The Legend of Umami

I first heard about the concept of umami when I was helping to open a Japanese restaurant a few years back. During our training, the chef was telling us about the Japanese word umami, which is the “fifth taste.” After sweet, salty, sour, and bitter, what is left? What is the taste that will truly satiate? Apparently it is umami, which loosely translates to “pleasantly savory.” Fair enough.

Umami seems to be a rather intangible concept. If you so desire, take a look at its Wikipedia article, which has all sorts of tips on what foods contain “high amounts of umami” and uses a lot of science-y terms that overwhelm me. To me, umami is my unicorn of the food world. It has a mystical appeal, only made moreĀ desirable by the fact that I don’t know if I fully understand or believe in it. But am intrigued by its powers.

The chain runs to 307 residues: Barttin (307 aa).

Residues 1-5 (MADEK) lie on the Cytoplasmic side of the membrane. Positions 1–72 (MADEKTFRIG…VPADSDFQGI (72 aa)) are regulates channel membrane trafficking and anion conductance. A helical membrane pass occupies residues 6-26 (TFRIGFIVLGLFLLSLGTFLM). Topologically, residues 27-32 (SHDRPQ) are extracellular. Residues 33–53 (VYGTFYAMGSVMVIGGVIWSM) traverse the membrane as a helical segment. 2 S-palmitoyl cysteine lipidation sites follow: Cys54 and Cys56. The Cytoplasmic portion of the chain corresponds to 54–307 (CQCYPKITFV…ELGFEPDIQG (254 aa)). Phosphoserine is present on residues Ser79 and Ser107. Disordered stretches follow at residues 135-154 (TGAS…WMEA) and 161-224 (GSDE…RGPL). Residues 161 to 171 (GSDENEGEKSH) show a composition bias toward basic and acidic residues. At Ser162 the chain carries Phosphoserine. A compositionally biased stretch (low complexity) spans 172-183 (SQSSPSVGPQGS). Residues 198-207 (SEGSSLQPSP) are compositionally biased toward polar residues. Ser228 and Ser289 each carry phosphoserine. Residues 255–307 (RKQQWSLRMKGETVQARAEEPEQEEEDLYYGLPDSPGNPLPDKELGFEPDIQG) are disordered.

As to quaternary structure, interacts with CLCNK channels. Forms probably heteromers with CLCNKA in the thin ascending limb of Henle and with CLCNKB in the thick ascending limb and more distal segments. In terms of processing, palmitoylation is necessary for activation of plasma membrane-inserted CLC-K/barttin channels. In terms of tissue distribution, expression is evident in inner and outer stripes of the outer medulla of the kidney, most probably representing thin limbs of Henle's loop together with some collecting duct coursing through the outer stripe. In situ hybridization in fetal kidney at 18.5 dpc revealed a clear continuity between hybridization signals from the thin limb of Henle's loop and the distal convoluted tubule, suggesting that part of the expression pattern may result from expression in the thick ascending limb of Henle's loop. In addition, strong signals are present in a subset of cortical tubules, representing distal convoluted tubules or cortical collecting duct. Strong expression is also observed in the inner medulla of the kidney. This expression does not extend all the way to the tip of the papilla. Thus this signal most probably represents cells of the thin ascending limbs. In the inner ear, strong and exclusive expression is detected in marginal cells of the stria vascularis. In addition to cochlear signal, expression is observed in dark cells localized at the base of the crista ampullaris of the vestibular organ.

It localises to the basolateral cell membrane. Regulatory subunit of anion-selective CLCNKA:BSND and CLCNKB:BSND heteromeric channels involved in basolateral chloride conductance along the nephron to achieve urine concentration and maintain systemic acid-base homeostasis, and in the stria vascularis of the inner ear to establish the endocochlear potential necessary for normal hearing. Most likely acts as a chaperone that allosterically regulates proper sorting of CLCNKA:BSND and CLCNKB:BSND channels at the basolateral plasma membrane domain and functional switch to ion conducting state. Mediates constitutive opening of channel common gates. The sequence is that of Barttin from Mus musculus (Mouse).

A small restaurant chain in LA, unsurprisingly namedĀ Umami Burger, has attempted to harness the power of umami. Many of my California friends rave about it. On the cover of the June issue of Food & Wine there is an amazing-looking burger; Patrick and I decided we had to make it, and upon inspection of the recipe, discovered it was an Umami Burger with Port and Stilton. Perfect!


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